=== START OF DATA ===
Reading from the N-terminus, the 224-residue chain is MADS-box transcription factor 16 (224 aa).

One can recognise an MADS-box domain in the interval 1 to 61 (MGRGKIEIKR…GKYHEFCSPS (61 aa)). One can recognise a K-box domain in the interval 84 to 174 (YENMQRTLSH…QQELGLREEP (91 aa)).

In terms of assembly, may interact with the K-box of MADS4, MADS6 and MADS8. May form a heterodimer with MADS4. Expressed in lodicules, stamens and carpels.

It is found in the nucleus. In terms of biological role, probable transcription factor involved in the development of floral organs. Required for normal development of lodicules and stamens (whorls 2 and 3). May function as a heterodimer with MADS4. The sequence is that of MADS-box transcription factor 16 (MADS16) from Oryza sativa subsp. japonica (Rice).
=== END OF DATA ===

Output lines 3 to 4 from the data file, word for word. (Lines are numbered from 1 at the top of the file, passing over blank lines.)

In terms of assembly, may interact with the K-box of MADS4, MADS6 and MADS8. May form a heterodimer with MADS4. Expressed in lodicules, stamens and carpels.

It is found in the nucleus. In terms of biological role, probable transcription factor involved in the development of floral organs. Required for normal development of lodicules and stamens (whorls 2 and 3). May function as a heterodimer with MADS4. The sequence is that of MADS-box transcription factor 16 (MADS16) from Oryza sativa subsp. japonica (Rice).